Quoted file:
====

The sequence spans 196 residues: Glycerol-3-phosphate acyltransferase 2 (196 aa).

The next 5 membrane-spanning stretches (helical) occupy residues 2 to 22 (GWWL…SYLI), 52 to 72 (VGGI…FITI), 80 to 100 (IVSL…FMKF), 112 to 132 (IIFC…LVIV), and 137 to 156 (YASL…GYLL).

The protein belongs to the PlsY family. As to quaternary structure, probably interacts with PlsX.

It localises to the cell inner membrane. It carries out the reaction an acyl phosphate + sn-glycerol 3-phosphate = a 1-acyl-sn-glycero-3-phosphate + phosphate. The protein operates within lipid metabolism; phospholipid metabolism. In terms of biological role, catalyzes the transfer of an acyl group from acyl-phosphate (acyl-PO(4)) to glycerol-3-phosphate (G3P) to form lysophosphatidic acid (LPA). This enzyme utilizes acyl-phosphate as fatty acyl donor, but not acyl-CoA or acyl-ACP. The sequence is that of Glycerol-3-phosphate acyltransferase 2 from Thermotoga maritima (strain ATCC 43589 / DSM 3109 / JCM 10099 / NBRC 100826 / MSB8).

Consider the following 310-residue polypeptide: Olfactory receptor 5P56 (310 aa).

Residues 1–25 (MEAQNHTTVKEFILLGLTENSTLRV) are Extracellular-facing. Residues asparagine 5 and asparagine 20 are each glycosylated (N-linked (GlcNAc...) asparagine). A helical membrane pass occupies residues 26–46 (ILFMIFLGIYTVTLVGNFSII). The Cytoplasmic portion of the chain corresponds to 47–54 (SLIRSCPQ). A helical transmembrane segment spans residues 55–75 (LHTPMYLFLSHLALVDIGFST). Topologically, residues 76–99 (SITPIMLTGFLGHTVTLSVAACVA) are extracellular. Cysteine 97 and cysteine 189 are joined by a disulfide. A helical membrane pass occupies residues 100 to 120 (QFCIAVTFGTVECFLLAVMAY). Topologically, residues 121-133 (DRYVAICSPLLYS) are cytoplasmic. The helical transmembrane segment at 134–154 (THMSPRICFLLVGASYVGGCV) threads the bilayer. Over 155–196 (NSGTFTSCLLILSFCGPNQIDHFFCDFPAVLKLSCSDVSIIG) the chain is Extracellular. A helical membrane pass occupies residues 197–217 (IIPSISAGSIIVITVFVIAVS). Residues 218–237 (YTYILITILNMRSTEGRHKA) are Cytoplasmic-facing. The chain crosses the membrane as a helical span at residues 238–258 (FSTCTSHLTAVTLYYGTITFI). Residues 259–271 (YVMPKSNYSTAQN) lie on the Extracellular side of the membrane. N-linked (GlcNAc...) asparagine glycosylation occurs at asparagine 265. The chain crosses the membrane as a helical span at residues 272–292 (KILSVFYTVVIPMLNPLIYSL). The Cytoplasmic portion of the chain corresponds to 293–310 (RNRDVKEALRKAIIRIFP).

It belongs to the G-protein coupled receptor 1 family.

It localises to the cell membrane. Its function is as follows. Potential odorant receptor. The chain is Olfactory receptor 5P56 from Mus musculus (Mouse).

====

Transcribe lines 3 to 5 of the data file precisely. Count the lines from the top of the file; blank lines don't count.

The protein belongs to the PlsY family. As to quaternary structure, probably interacts with PlsX.

It localises to the cell inner membrane. It carries out the reaction an acyl phosphate + sn-glycerol 3-phosphate = a 1-acyl-sn-glycero-3-phosphate + phosphate. The protein operates within lipid metabolism; phospholipid metabolism. In terms of biological role, catalyzes the transfer of an acyl group from acyl-phosphate (acyl-PO(4)) to glycerol-3-phosphate (G3P) to form lysophosphatidic acid (LPA). This enzyme utilizes acyl-phosphate as fatty acyl donor, but not acyl-CoA or acyl-ACP. The sequence is that of Glycerol-3-phosphate acyltransferase 2 from Thermotoga maritima (strain ATCC 43589 / DSM 3109 / JCM 10099 / NBRC 100826 / MSB8).

Consider the following 310-residue polypeptide: Olfactory receptor 5P56 (310 aa).